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Section 80G needs restructuring
September, 12th 2006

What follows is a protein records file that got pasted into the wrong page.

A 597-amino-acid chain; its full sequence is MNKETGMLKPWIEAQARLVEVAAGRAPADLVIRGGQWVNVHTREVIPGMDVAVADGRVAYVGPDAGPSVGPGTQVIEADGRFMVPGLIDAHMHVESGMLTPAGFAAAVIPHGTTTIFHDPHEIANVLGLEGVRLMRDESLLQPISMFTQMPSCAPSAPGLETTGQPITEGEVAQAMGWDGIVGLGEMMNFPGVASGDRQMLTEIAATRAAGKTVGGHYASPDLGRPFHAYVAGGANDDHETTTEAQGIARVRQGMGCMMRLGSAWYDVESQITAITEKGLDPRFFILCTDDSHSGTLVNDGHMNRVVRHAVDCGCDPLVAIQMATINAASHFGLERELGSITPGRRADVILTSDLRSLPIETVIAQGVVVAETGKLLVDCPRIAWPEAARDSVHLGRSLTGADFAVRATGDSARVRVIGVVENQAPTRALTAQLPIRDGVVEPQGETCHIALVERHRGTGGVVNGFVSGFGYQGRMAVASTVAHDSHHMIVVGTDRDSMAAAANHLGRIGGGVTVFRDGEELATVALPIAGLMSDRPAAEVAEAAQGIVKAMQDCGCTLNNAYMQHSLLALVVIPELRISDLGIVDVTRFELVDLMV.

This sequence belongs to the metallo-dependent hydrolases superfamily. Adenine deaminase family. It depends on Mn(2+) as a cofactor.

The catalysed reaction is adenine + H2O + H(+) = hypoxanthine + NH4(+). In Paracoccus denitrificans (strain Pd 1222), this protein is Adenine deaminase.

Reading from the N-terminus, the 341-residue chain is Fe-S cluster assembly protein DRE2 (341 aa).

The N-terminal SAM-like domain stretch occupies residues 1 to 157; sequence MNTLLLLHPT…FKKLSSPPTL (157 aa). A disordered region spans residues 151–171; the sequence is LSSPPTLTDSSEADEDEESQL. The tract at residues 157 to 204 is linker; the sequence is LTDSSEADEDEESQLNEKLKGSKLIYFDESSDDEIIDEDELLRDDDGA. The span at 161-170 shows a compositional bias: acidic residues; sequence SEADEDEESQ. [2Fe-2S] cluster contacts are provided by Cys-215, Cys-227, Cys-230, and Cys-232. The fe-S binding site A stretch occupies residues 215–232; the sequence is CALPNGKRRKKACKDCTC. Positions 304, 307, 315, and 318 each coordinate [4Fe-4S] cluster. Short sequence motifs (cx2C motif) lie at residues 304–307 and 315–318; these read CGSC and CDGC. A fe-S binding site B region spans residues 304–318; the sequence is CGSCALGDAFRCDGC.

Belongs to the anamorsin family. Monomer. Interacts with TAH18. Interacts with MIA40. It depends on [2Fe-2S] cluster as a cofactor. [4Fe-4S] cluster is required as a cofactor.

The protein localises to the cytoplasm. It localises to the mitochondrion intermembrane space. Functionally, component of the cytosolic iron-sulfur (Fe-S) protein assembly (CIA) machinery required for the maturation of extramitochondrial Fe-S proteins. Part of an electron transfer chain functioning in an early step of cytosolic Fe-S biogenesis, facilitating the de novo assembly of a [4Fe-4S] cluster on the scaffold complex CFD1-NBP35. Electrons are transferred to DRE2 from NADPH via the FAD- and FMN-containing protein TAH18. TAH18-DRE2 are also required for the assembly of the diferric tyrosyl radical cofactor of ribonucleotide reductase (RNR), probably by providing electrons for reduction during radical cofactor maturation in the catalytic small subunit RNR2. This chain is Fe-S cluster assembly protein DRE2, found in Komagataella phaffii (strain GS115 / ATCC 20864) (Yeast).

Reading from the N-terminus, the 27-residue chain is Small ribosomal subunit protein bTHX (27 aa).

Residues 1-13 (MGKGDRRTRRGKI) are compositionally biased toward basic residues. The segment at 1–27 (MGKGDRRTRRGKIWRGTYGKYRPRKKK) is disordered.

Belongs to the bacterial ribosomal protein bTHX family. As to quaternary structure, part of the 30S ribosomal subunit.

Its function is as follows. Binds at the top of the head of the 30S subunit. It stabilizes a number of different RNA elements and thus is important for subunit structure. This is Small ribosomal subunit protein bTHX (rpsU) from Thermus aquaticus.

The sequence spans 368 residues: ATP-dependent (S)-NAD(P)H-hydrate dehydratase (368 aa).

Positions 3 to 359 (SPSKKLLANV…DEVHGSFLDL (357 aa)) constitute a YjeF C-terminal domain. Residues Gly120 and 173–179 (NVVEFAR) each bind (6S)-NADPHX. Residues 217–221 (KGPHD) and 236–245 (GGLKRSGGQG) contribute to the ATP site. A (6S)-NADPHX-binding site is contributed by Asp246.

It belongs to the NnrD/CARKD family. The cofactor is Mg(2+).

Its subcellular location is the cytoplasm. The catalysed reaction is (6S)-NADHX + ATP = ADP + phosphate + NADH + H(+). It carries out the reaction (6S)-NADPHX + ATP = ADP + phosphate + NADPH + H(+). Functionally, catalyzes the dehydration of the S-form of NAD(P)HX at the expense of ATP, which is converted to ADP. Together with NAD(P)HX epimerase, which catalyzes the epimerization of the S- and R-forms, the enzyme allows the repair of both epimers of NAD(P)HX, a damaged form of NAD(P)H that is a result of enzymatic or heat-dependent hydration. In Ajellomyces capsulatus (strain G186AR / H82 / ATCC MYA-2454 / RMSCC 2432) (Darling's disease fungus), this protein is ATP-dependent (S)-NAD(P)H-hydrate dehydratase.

Section 80G of the Income Tax Act, 1961 (Act), permitting deduction for donations to certain charitable institutions, funds, etc, in the computation of taxable income, has a long-chequered history, spreading over more than 50 years, giving relief to the taxpayers, who contribute for benevolent objects and charitable purposes. The phrase 'charitable purpose' has been defined in section 2(15) of the Act to include relief of the poor, education, medical relief and the advancement of any other object of general public utility. Section 80G donors are presently entitled to a deduction in the computation of their total income of a specified percentage of the qualifying amount of donations. Conditions, to be specified The donations made to institutions, funds, etc, make the donor entitled for tax benefit if the prescribed conditions are fulfilled, some of which are: (i) The institution or fund is: (a) constituted as a public charitable trust; (b) registered under the Societies Registration Act or u/s 25 of the Companies Act; or (c) is a University established by law; or (d) is any other University recognised by the government; or (e) is a Central government approved institution u/s 10(23C) of the Act; or (f) is an institution financed wholly or in part by the government or a local authority. (ii) It is approved by the commissioner of Income Tax. (iii) It maintains regular accounts of its receipts and expenditure. (iv) It is not expressed to be for the benefit of any particular religious community or caste, etc. Extent of donations Deduction equal to 50% or 100% of the qualifying amount is admissible for donations to eligible notified institutions, funds, etc. For example, 100% deduction is permissible u/s 80G for the donations given to the institutions like - National Defence Fund of the Central government; Prime Minister's National Relief Fund; National Foundation for Communal Harmony; Fund set up by a state government for medical relief to the poor; and many others. Maximum limit If aggregate of the sums donated exceed 10% of the adjusted gross total income, the amount in excess of 10% ceases to be entitled for tax benefit. Donations in kind Donations in kind are not entitled for tax benefit u/s 80G. Suggestions The scheme of giving tax relief needs to be improved in following respects: Presently for entitlement for 100% deduction, the section 80G has to be amended. Some institutions, in whose cases 100% deduction is allowed, are of relevance only for some time after which they lose relevance, as no contributions are made to these, but their names continue to remain in section 80G because of amendments made. The instances are: (i) Prime Minister's Armenia Earthquake Relief Fund; (ii) The Africa (Public Contributions - India) Fund; (iii) The Maharashtra Chief Minister's Relief Fund during the period October 1, 1993 and ending on October 6, 1993 or to the Chief Minister's Earthquake Relief Fund of Maharashtra; (iv) The Andhra Pradesh Chief Minister's Cyclone Relief Fund. No contributions are made to such funds after some time, when the need for relief vanishes, but their names continue to figure in section 80G making the section look long-winding and complex. To avoid situations of the above nature, the government should delegate power for notifying, with FM's approval, institutions entitled to donations for which taxpayers can claim 100% deduction (whose names now have to be incorporated in section 80G by amendments through annual Finance Acts) to the CBDT. The list of these can be incorporated in the I-T Rules, 1962. A copy of the notification, containing such names, can be placed in both the Houses of Parliament. The names can be deleted by notifications by the CBDT, if the institutions need for funds vanishes because of efflux of time or on other grounds. This would be a more convenient and time saving method for giving tax relief for contributions in deserving causes. The 10% limit for getting tax benefits needs to be removed. There seems to be no justification for curtailing one's desire to contribute to noble causes. Benefit presently available for cash donations should be extended to donations in kind also. Conclusion The needs of the country for philanthropic help, where nearly 30% population lives below poverty line, are vast. It is, therefore, necessary that the process of getting tax benefit for donors is rationalised and simplified. TN PANDEY The author is ex-chief commissioner, Customs and Central Excise
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